Category Archives: In the news

Aside

Earlier this week I wrote about how exercise can reduce the impact of age on health, fitness, and physical function. In many cases, exercise can even reverse the effects of age, literally turning back time. Last week there was a good article … Continue reading

On the topic of sports safety…The importance of concussion diagnosis and treatment.

Earlier this week I wrote about some of the risks athletes face as they prepare for and compete in the fall sports season. Among these was the risk of concussion, especially among football players (although all sports carry a risk of concussions and other injuries).

Coincidentally, an article in the New York Times this week reported on the hazards of athletes returning to play after sustaining a concussion. Specifically, not taking adequate “rest” time after a concussion doubles the recovery time.

Worse, sustaining a second concussion before the first has resolved can lead to catastrophic consequences. This is called second impact syndrome, and is a major reason why athletes who have a suspected concussion must be evaluated by an athletic trainer or team physician before they can return to play.

Unfortunately, many athletes don’t report that they have symptoms that suggest a concussion may have occurred so that can continue to play. This highlights the importance of educating players and coaches about the signs and symptoms of concussion and the seriousness of continuing to play with a suspected concussion.

This is also a reason why certified athletic trainers should be present at every practice and game. The immediate evaluation of head injuries (and other injuries, too) is essential to prevent further damage and long-term consequences.


Nutrition, exercise, and health information can be confusing. 
But it doesn't have to be that way.
What can I help you with?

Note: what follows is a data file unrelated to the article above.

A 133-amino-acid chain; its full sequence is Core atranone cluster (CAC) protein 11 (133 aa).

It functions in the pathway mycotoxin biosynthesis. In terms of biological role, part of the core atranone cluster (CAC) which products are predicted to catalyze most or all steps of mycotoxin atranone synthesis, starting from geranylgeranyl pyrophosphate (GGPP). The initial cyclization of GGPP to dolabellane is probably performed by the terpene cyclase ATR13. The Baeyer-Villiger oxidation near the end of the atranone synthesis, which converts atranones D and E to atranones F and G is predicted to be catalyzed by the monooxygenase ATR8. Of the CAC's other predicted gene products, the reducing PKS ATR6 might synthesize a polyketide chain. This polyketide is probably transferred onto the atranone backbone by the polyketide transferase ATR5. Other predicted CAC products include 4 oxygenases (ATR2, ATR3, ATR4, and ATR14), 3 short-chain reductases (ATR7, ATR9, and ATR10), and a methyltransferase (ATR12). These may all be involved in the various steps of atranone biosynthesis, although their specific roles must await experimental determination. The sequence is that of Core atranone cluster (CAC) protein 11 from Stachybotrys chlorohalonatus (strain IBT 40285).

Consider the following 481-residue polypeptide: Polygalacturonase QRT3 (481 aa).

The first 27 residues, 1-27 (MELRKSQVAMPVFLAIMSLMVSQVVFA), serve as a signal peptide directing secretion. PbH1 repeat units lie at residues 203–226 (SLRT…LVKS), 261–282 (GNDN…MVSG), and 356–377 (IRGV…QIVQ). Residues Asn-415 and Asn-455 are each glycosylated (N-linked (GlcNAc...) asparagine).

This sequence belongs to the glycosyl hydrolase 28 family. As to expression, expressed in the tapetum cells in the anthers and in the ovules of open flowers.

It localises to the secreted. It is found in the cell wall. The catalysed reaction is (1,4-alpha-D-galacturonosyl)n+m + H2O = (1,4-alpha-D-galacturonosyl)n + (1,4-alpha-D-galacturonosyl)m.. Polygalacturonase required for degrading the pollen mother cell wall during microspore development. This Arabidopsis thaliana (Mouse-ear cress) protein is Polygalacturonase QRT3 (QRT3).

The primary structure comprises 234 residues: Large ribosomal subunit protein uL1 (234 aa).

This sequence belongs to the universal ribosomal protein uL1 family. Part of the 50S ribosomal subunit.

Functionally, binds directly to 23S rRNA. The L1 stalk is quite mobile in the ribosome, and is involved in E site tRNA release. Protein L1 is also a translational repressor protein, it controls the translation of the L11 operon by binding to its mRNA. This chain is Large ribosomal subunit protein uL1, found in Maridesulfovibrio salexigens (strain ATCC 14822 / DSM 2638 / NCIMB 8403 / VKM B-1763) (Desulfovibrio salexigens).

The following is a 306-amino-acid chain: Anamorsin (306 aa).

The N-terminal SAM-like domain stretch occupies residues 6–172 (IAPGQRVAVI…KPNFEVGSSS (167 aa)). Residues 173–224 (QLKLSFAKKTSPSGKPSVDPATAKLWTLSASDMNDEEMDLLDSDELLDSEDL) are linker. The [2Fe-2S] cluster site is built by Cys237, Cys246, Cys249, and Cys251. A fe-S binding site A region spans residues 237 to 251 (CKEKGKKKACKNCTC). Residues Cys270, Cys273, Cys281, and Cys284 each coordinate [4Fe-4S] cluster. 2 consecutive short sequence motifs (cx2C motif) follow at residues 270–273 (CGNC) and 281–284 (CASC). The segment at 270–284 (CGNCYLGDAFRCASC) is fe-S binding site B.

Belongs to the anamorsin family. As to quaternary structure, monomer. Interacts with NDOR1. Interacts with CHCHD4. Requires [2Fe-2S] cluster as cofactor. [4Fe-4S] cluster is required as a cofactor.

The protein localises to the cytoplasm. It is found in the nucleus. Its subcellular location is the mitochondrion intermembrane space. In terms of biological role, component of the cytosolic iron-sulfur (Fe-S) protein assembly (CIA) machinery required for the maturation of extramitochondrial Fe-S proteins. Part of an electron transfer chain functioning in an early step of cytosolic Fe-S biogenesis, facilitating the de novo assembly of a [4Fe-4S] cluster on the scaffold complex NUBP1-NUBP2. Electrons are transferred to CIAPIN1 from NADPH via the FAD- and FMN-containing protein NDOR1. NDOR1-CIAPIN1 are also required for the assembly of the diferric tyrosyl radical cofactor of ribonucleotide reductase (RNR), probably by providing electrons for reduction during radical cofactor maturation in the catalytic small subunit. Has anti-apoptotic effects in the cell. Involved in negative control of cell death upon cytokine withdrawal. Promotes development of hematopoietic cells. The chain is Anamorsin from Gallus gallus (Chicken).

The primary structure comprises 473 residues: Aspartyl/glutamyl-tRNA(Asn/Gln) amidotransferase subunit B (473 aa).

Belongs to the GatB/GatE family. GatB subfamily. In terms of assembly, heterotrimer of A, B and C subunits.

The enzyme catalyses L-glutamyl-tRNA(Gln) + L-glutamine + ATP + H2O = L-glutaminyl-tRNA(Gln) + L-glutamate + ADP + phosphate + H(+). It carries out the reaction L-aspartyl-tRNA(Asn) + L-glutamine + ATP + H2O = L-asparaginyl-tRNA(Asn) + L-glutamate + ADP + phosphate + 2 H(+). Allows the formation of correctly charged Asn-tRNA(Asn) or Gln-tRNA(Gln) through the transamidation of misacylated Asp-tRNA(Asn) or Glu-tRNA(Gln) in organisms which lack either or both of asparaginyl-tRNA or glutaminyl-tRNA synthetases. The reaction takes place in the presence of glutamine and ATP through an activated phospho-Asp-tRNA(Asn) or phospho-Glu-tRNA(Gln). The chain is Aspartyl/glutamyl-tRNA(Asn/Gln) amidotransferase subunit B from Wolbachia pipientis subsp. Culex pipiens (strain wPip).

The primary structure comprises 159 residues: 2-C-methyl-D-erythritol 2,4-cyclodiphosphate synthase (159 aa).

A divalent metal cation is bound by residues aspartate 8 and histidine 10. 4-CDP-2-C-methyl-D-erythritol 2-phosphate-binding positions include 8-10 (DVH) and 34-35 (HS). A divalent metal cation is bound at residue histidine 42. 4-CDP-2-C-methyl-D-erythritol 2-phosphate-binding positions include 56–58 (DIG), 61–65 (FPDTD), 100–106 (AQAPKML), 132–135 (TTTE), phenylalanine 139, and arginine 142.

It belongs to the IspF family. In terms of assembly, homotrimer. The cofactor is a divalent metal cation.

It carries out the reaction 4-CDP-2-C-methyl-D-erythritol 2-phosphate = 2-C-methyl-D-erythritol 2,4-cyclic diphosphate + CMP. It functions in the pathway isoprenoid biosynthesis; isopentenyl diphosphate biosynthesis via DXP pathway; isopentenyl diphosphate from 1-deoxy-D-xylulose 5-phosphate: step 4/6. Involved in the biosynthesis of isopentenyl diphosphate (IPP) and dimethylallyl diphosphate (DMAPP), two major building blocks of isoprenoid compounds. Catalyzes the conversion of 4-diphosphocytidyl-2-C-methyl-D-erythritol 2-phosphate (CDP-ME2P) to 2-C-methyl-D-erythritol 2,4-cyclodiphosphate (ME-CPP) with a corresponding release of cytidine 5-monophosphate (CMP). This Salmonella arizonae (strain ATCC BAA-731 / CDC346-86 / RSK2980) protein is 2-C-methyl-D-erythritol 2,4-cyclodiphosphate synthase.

drbrianparr@gmail.com | http://twitter.com/drbrianparr

If you would use a parachute when you jump out of a plane, then you should floss your teeth!

My kids were thrilled to see the news this week proclaiming that they didn’t need to floss their teeth anymore. Apparently, there isn’t any good research showing that flossing can prevent cavities or gum disease. In this context,  “good research” means long-term, controlled studies comparing flossing to not flossing.

But most dentists agree that flossing is a good idea, even if there isn’t much research to support it. The bottom line is this: Just because there isn’t research to prove that something is good for your health does not mean that it is necessarily bad!

If you aren’t convinced, consider this: there are no long-term controlled trials examining the effect of parachutes on survival or serious injury during skydiving, but no one (well, maybe one person) would consider jumping out of an airplane without one.

So, flossing, like using a parachute, is something you should do, regardless of the evidence.


Nutrition, exercise, and health information can be confusing. 
But it doesn't have to be that way.
What can I help you with?
 drbrianparr@gmail.com | http://twitter.com/drbrianparr

 

Even more reason to go for a swim.

Earlier this week I wrote about the benefits of swimming for health, fitness, and weight loss. Even if you aren’t swimming laps, spending time playing in a pool, lake, or ocean can be a healthy way to stay cool in the summer heat.